Going Deep on the Home Run Derby
This is not exactly meant to be critical … it’s more like a befuddled observation. We live in a time of technological wonders. Some are scary. Some are inspiring. We — and by “we,” I’m not talking about myself, specifically — can send probes billions and billions of miles away in space. We have cured so many diseases that once indiscriminately destroyed life. We have invented little sweepers that take bread crumbs right off a tablecloth.
How can we not have found a way to show the Home Run Derby on television where viewers can actually keep up with the action?
It’s stupefying. Monday night’s Home Run Derby was a whole lot of fun, and I’m not just saying that because I correctly picked six out of seven rounds — and both of the eventual finalists and winner.* I mean, you had Adley Rutschman switch-hitting home runs, which was wonderful. You had Julio Rodriguez going bananas for an enraptured home crowd. You had Randy Arozarena mugging for the crowd, something he does so well. You had Vladimir Guerrero live-tweeting his son’s Derby triumph, which is such a happy thing.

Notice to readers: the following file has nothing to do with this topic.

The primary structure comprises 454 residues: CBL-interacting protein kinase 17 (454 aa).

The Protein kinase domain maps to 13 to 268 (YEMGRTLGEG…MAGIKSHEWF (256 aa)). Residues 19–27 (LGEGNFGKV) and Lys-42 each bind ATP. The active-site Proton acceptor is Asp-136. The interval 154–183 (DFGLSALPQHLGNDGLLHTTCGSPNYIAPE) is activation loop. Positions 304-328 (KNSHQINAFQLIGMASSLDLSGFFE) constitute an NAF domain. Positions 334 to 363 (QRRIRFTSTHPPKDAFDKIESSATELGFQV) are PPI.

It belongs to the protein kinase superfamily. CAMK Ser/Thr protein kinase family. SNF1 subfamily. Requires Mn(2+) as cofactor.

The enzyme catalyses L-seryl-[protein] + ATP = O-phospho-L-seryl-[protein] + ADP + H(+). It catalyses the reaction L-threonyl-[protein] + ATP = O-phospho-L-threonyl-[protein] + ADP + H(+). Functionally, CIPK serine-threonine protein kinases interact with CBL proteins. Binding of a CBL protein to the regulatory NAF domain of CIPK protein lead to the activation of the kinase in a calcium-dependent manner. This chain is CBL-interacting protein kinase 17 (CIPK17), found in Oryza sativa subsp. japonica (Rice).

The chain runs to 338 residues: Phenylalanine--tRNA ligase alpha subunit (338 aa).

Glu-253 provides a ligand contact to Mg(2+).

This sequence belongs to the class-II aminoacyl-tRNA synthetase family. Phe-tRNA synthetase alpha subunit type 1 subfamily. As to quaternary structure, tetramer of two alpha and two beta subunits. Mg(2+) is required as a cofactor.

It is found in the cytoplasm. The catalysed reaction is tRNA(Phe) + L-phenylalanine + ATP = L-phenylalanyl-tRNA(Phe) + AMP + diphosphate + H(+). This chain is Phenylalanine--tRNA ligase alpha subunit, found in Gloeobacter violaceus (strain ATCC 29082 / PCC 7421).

*Look, I’m not saying that I’m the greatest Home Run Derby prognosticator who ever lived. I’m also not saying that I’m not.
It was a whole lot of fun.
But there has to be a way to televise the Derby where we fans can keep up with the home runs in real-time. There just has to be.
This has been a problem for years. Ever since the Derby has gone to the latest format with each player having a time limit rather than a specific number of outs — and we’ll get into that in a minute — the swings come very fast. And because they come so fast, ESPN has struggled to simultaneously give us the three basic things we want: